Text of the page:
And yet we hear the same arguments used over and over again, not only with regard to the Greeks, but with regard to many other modern nations; and even men whose minds have been trained in the school of exact science, use the term "bloods," in this vague and thoughtless manner. The adjective Greek may connote many things, but what it denotes is language. People who speak Greek as their mother tongue are Greeks, and if a Turkish-speaking inhabitant of Constantinople could trace his pedigree straight to Pericles, he would still be a Turk, whatever his name, his faith, his hair, features, and stature—whatever his blood might be. We can classify languages, and as languages presuppose people that speak them, we can so far classify mankind, according to their grammars and dictionaries; while all who possess scientific honesty must confess and will confess that, as yet, it has been impossible to devise any truly scientific classification of skulls, to say nothing of blood, or bones, or hair. The label on one of the skulls in the Munich Collection, "Etruscan-Tyrol, or Inca-Peruvian," characterizes not too unfairly the present state of ethnological craniology. Let those who imagine that the great outlines, at least, of a classification of skulls have been firmly established, consult Mr. Brace's useful manual of "The Races of the World," where he has collected the opinions of some of the best judges on the subject. We quote a few passages:(47)—
"Dr. Bachmann concludes, from the measurements of Dr. Tiedemann and Dr. Morton, that the negro skull, though less than the European, is within one inch as large as the Persian and the Armenian, and three square inches larger than the Hindu and Egyptian. The scale is thus given by Dr. Morton: European skull, 87 cubic inches; Malay, 85; Negro 83; Mongol, 82; Ancient Egyptian, 80; American, 79. The ancient Peruvians and Mexicans, who constructed so elaborate a civilization, show a capacity only of from 75 to 79 inches.... Other observations by Huschke make the average capacity of the skull of Europeans 40.88 oz.; of Americans, 39.13; of Mongols, 38.39; of Negroes, 37.57; of Malays, 36.41."
"Of the shape of the skull, as distinctive of different origin, Professor M. J. Weber has said there is no proper mark of a definite race from the cranium so firmly attached that it may not be found in some other race. Tiedemann has met with Germans whose skulls bore all the characters of the negro race; and an inhabitant of Nukahiwa, according to Silesius and Blumenbach, agreed exactly in his proportions with the Apollo Belvedere."
Professor Huxley, in his "Observations on the Human Skulls of Engis and Neanderthal," printed in Sir Charles Lyell's "Antiquity of Man," p. 81, remarks that "the most capacious European skull yet measured had a capacity of 114 cubic inches, the smallest (as estimated by weight of brain) about 55 cubic inches; while, according to Professor Schaaffhausen, some Hindu skulls have as small a capacity as 46 cubic inches (27 oz. of water);" and he sums up by stating that "cranial measurements alone afford no safe indication of race."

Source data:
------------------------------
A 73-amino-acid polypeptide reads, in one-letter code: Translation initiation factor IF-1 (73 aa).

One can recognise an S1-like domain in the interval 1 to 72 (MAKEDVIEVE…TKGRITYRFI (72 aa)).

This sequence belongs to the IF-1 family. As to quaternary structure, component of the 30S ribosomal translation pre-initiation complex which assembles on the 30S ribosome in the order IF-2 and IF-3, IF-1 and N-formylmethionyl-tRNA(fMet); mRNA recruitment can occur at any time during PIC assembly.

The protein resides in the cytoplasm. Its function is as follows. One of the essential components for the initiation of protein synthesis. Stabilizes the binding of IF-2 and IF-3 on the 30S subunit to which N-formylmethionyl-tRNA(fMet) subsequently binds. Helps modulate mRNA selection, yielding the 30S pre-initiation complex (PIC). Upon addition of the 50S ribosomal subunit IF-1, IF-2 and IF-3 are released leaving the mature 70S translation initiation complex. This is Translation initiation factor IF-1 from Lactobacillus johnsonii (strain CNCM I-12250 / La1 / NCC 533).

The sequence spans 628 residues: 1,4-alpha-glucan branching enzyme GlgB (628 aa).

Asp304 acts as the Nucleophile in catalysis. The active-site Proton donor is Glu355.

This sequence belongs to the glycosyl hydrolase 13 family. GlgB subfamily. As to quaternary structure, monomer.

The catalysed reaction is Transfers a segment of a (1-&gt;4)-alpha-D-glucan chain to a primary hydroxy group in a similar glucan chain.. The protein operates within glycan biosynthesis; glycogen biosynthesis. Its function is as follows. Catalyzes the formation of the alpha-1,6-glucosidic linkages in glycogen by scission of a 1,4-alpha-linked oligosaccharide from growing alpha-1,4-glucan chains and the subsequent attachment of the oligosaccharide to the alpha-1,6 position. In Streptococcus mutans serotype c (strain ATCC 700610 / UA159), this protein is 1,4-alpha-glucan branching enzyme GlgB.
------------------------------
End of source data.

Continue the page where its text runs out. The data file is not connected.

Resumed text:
And even if a scientific classification of skulls were to be carried out, if, instead of merely being able to guess that this may be an Australian and this a Malay skull, we were able positively to place each individual skull under its own definite category, what should we gain in the classification of mankind? Where is the bridge from skull to man in the full sense of that word? Where is the connecting link between the cranial proportions and only one other of man's characteristic properties, such as language? And what applies to skulls applies to color and all the rest. Even a black skin and curly hair are mere outward accidents as compared with language. We do not classify parrots and magpies by the color of their plumage, still less by the cages in which they live; and what is the black skin or the white skin but the mere outward covering, not to say the mere cage, in which that being which we call man lives, moves, and has his being? A man like Bishop Crowther, though a negro in blood, is, in thought and speech, an Aryan. He speaks English, he thinks English, he acts English; and, unless we take English in a purely historical, and not in its truly scientific, i.e. linguistic sense, he is English. No doubt there are many influences at work—old proverbs, old songs and traditions, religious convictions, social institutions, political prejudices, besides the soil, the food, and the air of a country—that may keep up, even among people who have lost their national language, that kind of vague similarity which is spoken of as national character.(48) This is a subject on which many volumes have been written, and yet the result has only been to supply newspapers with materials for international insults or international courtesies, as the case may be. Nothing sound or definite has been gained by such speculations, and in an age that prides itself on the careful observance of the rules of inductive reasoning, nothing is more surprising than the sweeping assertions with regard to national character, and the reckless way in which casual observations that may be true of one, two, three, or it may be ten or even a hundred individuals, are extended to millions. However, if there is one safe exponent of national character, it is language. Take away the language of a people, and you destroy at once that powerful chain of tradition in thought and sentiment which holds all the generations of the same race together, if we may use an unpleasant simile, like the chain of a gang of galley-slaves. These slaves, we are told, very soon fall into the same pace, without being aware that their movements depend altogether on the movements of those who walk before them. It is nearly the same with us. We imagine we are altogether free in our thoughts, original and independent, and we are not aware that our thoughts are manacled and fettered by language, and that, without knowing and without perceiving it, we have to keep pace with those who walked before us thousands and thousands of years ago. Language alone binds people together, and keeps them distinct from others who speak different tongues. In ancient times particularly, "languages and nations" meant the same thing; and even with us our real ancestors are those whose language we speak, the fathers of our thoughts, the mothers of our hopes and fears. Blood, bones, hair, and color, are mere accidents, utterly unfit to serve as principles of scientific classification for that great family of living beings, the essential characteristics of which are thought and speech, not fibrine, serum, coloring matter, or whatever else enters into the composition of blood.